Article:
Did you know that you are roughly twice as likely to become disabled during your working years than dying? How’s that for an optimistic first sentence.
In most financial plans, disability is an overlooked component of the wealth preservation process. Everyone has a “it can’t happen to me” attitude.... until it does actually happen.
As you think about adding disability insurance to your financial plan, here are a few items to consider:
- Any Occupation or Own Occupation? This is the most important decision when considering a disability policy. Any Occupation Policies will only provide a benefit if the insurer and your physicians certify that you cannot work ANY occupation ever again (please note this is a very simplified definition). Own Occupation Policies provide coverage in the case that you cannot perform your current occupation ever again. For 99.9% of careers, OWN Occupation is the way to go – even with the added premium cost.
- Employer provided or portable? Some employers have disability coverage available through group health plans. If your budget is tight, it is better to have this coverage than no coverage at all. With that said, if you leave that employer and have a negative health circumstance arise, obtaining new disability coverage might be difficult and/or more costly. Obtaining the coverage on your own provides portability – meaning that you can switch employers and retain the coverage.
- Are you paying premiums with pre-tax or post tax dollars? Most group plans default to using pre-tax dollars to pay your premium. This means that if you are disabled, your disability payments will usually be taxable. If you pay the premium with after-tax dollars, the disability payments are usually tax-free. This is a very important distinction as most insurers will not allow you to fully cover your current income with insurance (most commonly the limit is 60% of your salary). This provides a strong incentive to pay for disability insurance premiums with after-tax dollars.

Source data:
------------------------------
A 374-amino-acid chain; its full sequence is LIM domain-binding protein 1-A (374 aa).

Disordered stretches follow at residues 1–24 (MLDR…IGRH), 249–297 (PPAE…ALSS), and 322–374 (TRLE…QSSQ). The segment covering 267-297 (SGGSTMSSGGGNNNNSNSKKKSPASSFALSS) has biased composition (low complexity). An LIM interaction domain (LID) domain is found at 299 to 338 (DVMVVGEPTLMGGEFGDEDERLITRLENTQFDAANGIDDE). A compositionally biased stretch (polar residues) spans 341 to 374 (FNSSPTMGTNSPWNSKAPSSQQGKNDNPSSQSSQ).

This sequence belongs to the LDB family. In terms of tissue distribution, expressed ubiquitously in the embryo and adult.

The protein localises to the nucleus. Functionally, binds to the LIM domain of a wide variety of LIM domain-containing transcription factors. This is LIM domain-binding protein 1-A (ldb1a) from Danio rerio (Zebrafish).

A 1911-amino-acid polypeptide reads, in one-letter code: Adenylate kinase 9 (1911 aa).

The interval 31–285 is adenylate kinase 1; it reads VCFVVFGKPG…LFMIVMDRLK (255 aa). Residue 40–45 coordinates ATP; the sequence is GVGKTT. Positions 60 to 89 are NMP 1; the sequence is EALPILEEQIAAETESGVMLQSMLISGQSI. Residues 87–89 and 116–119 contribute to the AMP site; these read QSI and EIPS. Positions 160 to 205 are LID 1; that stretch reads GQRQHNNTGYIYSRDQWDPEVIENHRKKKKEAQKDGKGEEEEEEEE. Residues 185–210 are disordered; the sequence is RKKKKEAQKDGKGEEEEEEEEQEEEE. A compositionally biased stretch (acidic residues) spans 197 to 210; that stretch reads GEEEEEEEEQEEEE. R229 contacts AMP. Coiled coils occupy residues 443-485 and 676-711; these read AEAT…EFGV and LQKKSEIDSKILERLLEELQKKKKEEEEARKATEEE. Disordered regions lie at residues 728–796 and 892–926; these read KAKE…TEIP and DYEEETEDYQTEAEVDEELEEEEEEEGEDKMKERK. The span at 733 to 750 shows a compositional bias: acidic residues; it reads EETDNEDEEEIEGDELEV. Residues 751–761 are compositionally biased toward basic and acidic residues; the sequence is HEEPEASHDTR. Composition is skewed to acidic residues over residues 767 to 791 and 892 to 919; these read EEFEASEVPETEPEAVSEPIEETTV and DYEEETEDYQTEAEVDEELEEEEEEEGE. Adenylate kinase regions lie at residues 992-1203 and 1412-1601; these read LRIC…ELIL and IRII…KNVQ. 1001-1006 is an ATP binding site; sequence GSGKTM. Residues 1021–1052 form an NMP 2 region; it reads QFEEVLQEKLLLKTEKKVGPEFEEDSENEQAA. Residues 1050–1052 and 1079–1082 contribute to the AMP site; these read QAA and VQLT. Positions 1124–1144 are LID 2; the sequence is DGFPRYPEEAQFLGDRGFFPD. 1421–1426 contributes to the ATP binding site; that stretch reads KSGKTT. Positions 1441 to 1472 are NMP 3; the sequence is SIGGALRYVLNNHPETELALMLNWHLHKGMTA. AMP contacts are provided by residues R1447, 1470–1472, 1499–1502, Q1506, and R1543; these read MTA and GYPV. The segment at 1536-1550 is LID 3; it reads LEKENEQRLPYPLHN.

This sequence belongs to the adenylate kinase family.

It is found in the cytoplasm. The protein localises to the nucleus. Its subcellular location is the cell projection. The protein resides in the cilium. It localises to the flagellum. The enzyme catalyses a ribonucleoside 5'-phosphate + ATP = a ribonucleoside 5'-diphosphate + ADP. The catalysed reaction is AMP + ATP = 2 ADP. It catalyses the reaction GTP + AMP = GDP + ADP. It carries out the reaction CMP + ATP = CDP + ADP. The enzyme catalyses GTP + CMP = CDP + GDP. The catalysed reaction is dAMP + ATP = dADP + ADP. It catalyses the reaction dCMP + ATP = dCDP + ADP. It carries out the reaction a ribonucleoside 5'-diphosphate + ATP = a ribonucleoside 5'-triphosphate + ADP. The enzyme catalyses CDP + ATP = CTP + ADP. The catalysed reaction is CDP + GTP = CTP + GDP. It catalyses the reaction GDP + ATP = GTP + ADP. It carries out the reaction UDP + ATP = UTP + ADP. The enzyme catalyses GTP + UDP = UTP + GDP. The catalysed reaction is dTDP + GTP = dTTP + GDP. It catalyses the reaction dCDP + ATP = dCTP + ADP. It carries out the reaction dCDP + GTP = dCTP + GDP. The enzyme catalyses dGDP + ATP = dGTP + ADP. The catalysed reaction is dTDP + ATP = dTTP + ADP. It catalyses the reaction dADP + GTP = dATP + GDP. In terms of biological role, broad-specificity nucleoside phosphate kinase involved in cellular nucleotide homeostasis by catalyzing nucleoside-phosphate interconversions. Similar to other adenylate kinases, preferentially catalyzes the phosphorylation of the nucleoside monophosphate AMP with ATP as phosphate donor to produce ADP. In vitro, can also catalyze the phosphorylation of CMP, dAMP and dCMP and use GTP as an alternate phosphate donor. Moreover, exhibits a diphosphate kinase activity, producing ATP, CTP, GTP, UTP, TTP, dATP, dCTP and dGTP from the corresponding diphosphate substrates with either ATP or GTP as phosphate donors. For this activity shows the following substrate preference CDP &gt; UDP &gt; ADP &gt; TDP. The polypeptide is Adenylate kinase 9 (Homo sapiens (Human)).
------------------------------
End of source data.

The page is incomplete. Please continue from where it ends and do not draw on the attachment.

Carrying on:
- Has your income recently increased? Disability insurance isn’t a “buy it once and done” type of coverage. Anytime you have a significant increase in compensation, you should review your current policies to determine if additional coverage is needed.
Have additional questions about disability insurance, schedule a meeting!
This material has been prepared for informational purposes only and should not be used as investment, tax, legal or accounting advice. All investing involves risk. Past performance is no guarantee of future results. Diversification does not ensure a profit or guarantee against a loss. You should consult your own tax, legal and accounting advisors.
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